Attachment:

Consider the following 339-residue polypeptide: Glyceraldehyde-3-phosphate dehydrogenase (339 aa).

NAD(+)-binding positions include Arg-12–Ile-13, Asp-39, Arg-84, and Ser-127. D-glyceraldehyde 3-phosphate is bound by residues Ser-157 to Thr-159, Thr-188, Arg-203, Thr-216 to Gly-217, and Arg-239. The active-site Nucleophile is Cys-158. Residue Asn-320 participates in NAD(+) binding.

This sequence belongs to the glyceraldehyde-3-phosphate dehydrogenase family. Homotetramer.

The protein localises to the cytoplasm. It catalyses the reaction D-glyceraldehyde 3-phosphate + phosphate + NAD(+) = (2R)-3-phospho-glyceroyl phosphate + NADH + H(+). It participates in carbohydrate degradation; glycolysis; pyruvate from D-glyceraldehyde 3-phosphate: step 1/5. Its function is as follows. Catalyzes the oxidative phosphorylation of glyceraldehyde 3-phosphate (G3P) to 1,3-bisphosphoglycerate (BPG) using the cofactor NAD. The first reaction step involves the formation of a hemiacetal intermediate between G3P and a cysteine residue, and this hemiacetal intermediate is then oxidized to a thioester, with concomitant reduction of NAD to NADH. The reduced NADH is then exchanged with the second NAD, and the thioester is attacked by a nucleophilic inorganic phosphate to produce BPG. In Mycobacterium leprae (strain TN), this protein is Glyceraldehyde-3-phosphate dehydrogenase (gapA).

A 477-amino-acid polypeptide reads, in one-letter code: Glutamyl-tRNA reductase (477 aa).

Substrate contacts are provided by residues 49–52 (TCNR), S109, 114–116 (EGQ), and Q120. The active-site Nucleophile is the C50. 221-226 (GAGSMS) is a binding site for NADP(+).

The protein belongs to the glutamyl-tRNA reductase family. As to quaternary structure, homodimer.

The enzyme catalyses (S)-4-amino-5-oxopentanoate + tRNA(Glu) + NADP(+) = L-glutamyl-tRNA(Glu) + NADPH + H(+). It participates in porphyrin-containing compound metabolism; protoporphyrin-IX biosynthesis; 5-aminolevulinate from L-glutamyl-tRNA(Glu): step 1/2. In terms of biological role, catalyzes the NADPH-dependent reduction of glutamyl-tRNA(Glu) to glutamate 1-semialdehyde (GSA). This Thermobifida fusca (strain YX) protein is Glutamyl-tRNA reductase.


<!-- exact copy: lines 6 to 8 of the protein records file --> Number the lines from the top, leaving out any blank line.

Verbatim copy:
Substrate contacts are provided by residues 49–52 (TCNR), S109, 114–116 (EGQ), and Q120. The active-site Nucleophile is the C50. 221-226 (GAGSMS) is a binding site for NADP(+).

The protein belongs to the glutamyl-tRNA reductase family. As to quaternary structure, homodimer.

The enzyme catalyses (S)-4-amino-5-oxopentanoate + tRNA(Glu) + NADP(+) = L-glutamyl-tRNA(Glu) + NADPH + H(+). It participates in porphyrin-containing compound metabolism; protoporphyrin-IX biosynthesis; 5-aminolevulinate from L-glutamyl-tRNA(Glu): step 1/2. In terms of biological role, catalyzes the NADPH-dependent reduction of glutamyl-tRNA(Glu) to glutamate 1-semialdehyde (GSA). This Thermobifida fusca (strain YX) protein is Glutamyl-tRNA reductase.